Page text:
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Santa Barbara Point from Shoreline Park

Here I sit in LAX waiting for my red-eye back to Boston. After nearly three weeks in Santa Barbara, CA, I’m hesitant to get on that aircraft. Back home, I’ve missed about seven feet of snow (actually, “I wouldn’t say I’ve been missing it, Bob.“) while relaxing in wall-to-wall days of 70’s and sunshine. They don’t call it the American Riviera for nothing. I’m trading in endless bike paths, ocean surf, and outdoor living for snowbanks, icicles, and a couple more months of cabin fever.

DSCN6184While in SB, I had the opportunity to get a taste of the SB International Film Festival. Film fests are a great experience. I’ve only been to four settings: SB, Austin, Martha’s Vineyard, and Boston. (No Toronto or Sundance yet. Those are the Big Ones. Cannes and Venice are above my pay grade.) The first two are legitimate festivals. Austin is the “writer’s festival” and thus holds a special place in my heart. By comparison, the other two are low key. I can understand MV hosting a smaller event. It tends to serve the local community rather than drawing large crowds from distant locations. You’d think, however, that a world-class city like Boston could pull off something more impressive. You’d be wrong.

Fortunately, Austin and SB make up for it. The two cities have a lot in common besides hosting credible film festivals. They’re both funky, artsy, and warm – things I appreciate in a city. All Austin needs is an ocean built next to it and real estate values increased about 1000% and they’d be identical.

Santa Barbara is the perfect setting for a film festival. First of all, it was Hollywood before Hollywood was Hollywood. Second, it’s home (or home-away-from-home) to many film notables, e.g. Oprah, Jeff Bridges, Kevin Costner, Jennifer Aniston, and a People-magazine-load of others.

luckypennyIn fact, I was having lunch at Lucky Penny last week, when who should sit down at the next table but Christopher Lloyd! I looked at him. He looked at me. Then he says, “Hey, aren’t you the guy who writes that ‘Scribbling in the Sand’ blog?” Wait. That was a dream. (Although someone I know really did see Mr. Lloyd at Lucky Penny. He obviously has great taste in pizza.)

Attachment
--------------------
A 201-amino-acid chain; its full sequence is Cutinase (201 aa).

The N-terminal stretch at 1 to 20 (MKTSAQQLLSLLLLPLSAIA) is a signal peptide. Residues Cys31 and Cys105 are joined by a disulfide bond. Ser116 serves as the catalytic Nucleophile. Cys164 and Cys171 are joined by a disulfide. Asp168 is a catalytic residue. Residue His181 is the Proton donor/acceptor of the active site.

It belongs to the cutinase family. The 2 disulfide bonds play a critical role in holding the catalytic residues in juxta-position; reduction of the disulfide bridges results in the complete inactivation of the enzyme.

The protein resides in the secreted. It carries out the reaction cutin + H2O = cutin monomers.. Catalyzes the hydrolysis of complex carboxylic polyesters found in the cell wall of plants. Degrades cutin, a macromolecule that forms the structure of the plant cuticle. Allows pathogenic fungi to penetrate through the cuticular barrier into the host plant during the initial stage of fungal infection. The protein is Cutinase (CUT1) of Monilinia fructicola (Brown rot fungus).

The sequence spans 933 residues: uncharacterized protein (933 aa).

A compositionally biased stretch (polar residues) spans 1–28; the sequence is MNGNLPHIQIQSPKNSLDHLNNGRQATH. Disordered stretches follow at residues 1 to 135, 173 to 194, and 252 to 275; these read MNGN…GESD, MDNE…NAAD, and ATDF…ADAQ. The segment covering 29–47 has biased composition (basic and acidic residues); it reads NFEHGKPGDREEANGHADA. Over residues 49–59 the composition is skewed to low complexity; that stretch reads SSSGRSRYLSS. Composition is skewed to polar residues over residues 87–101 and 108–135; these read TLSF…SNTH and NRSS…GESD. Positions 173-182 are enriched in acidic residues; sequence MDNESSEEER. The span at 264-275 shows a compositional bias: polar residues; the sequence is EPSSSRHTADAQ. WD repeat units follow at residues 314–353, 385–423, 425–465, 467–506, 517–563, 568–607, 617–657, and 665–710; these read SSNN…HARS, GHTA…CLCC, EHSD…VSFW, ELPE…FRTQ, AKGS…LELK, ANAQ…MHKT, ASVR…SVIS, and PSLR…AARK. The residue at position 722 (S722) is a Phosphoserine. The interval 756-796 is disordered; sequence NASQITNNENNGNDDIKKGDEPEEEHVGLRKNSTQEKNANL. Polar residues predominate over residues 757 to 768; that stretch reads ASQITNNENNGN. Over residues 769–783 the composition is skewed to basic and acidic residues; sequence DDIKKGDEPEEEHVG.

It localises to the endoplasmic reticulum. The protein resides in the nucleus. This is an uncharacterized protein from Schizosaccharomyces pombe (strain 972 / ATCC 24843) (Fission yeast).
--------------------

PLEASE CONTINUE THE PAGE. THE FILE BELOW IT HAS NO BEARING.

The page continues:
The truth is I’ve never seen a single celeb here, but that’s just fine with me. And even more fine with them, I assume. What I did see are movies, some never before shown in America. Given my lack of time, transportation, and funds, I limited myself to only four of the dozens that filled the 12 day schedule: two Italian films and two Scandinavian. Interesting combination since those two ethnicities make up a significant percentage of my family’s background.

A great thing about film festivals is that you can see movies that might never be seen elsewhere. Many films are showcased at festivals to find distribution. Many – even some good ones – never see the light of day… or DVD or streaming. It was a privilege to see them. Even the duds.

Here’s a brief recap of the movies I saw:

Banana (Italy) was a comic but bittersweet story of a young Italian boy who obsesses about being a great Brazilian (?) soccer star, while wooing the older girl of his dreams. While trying to change his own life, the boy has a positive impact on those around him who have given up hope. I rated it a 3 out of a possible 5 on the film fest scale. It was worth seeing just for a couple of very funny gags.

Mafia and Red Tomatoes (La Nostra Terra, Italy) recounted the true story of an unlikely motley group of volunteers trying to start a farming cooperative on land seized from the Mafia. They face opposition from within and without. With equal parts social commentary, drama, comedy, and romance, the film was a delight. 4 out of 5.

Beatles (Finland), a movie based on a popular novel of the same name, was an engaging coming-of-age story about four Norwegian boys in the 1960’s whose dream is to be like their heroes, the Fab Four. As you might expect, the music was terrific – some straight Beatles songs and some quality covers. It nailed that era and its attitudes with such laser-like accuracy, I had flashbacks. The most astounding aspect to this film was that the four kids who played the leads and were absolutely great, had never acted before. Rated 4. (Note that, for obscure legal reasons, if this ever shows on American screens, it will be called “Yesterday”.)

Eila, Rampe and Baby Girl (Eila, Rampe Ja Likka, Finland) was, I suppose, the Scandinavian idea of a screwball comedy. Unfortunately, it played more like an extended sitcom. There were a few laughs but those were far outnumbered by the many embarrassing moments that had me squirming in my seat. It might have helped to be Finnish, I suppose. Rated 2.


My flight is getting ready to load, so I have to sign off and resign myself to an icy, snowy future, warmed only by memories of Santa Barbara. Oh, yeah, and the love of friends and family who await me. It ain’t all bad.